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Canada’s House of Commons receives petition to extend work permit for foreign graduates 



A new petition for the Post Graduate Work Permit (PGWP), has been introduced in the House of Commons, calling for an extension of the duration of post-graduation work permits (PGWPs) for foreign students studying in Canada. 

This was presented by Ruby Sahota, a Member of Parliament from Brampton North Liberal Caucus Ontario. An Ontario resident from Mississauga and a Regulated Canadian Immigration Consultant (RCIC), Kanwar Sumit Singh Sierah introduced the petition e4454. 

The petition seeks to extend the Post Graduate Work Permit (PGWP) to five years for individuals completing at least two years of study in Canada, and to two years for those completing a one-year program. 

During the period of the petition, it has since garnered 24,349 signatures from across all Canadian provinces and territories, with Ontario contributing the highest number at 16,686 signatures. 

Since 2017, international students completing a two-year program from an eligible designated learning institution (DLI) have received a four-and-a-half-year post-graduation work permit (PGWP) under the Public Policy for PGWP extension (originally three years with an eighteen-month extension). 

Similarly, since 2019, graduates from a one-year program have been granted a two-and-a-half-year PGWP (originally one year with an eighteen-month extension). 

The petition argues that the Government of Canada possesses sufficient data to warrant a permanent adjustment to PGWP duration, similar to other programs like Labour Market Impact Assessment (LMIA) based work permits and Provincial Nominee Program (PNP) (T13) work permits. It contends that increasing the PGWP tenure is crucial for equipping students with the necessary skill set during their studies.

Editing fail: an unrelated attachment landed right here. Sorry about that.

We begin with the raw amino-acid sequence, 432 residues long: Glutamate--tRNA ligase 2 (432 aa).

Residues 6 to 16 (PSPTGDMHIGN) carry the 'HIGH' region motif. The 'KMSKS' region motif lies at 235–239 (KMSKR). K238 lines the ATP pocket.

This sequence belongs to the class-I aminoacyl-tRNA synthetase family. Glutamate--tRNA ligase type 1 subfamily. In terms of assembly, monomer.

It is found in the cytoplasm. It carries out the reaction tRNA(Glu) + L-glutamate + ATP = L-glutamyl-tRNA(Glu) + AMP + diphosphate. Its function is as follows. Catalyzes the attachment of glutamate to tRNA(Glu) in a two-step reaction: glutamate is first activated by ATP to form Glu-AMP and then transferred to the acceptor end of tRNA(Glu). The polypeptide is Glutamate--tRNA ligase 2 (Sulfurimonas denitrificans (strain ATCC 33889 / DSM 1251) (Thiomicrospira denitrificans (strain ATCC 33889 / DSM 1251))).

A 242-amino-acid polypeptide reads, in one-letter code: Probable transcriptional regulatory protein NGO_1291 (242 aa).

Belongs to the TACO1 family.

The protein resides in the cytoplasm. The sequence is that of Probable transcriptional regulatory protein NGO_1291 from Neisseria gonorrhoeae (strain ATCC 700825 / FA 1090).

Graduates without prior work experience often struggle to secure skilled jobs upon completing their studies, leading to stress and anxiety among PGWP holders who are unable to find suitable employment and may be vulnerable to exploitation. Extending the PGWP duration would therefore alleviate these challenges and provide graduates with more opportunities to gain valuable skills and employment experience. 

The argument for extending the duration of PGWP in Canada for foreign graduates is to facilitate the acquisition of valuable skills and address significant concerns such as businesses selling job offers, LMIA fraud, and the misuse of dummy payrolls by so-called employees. 

For instance, current PGWP holders who cut across all nationalities including Nigeria, struggle to secure meaningful employment and are consequently at risk of exploitation experience heightened stress and uncertainty due to the limited PGWP term.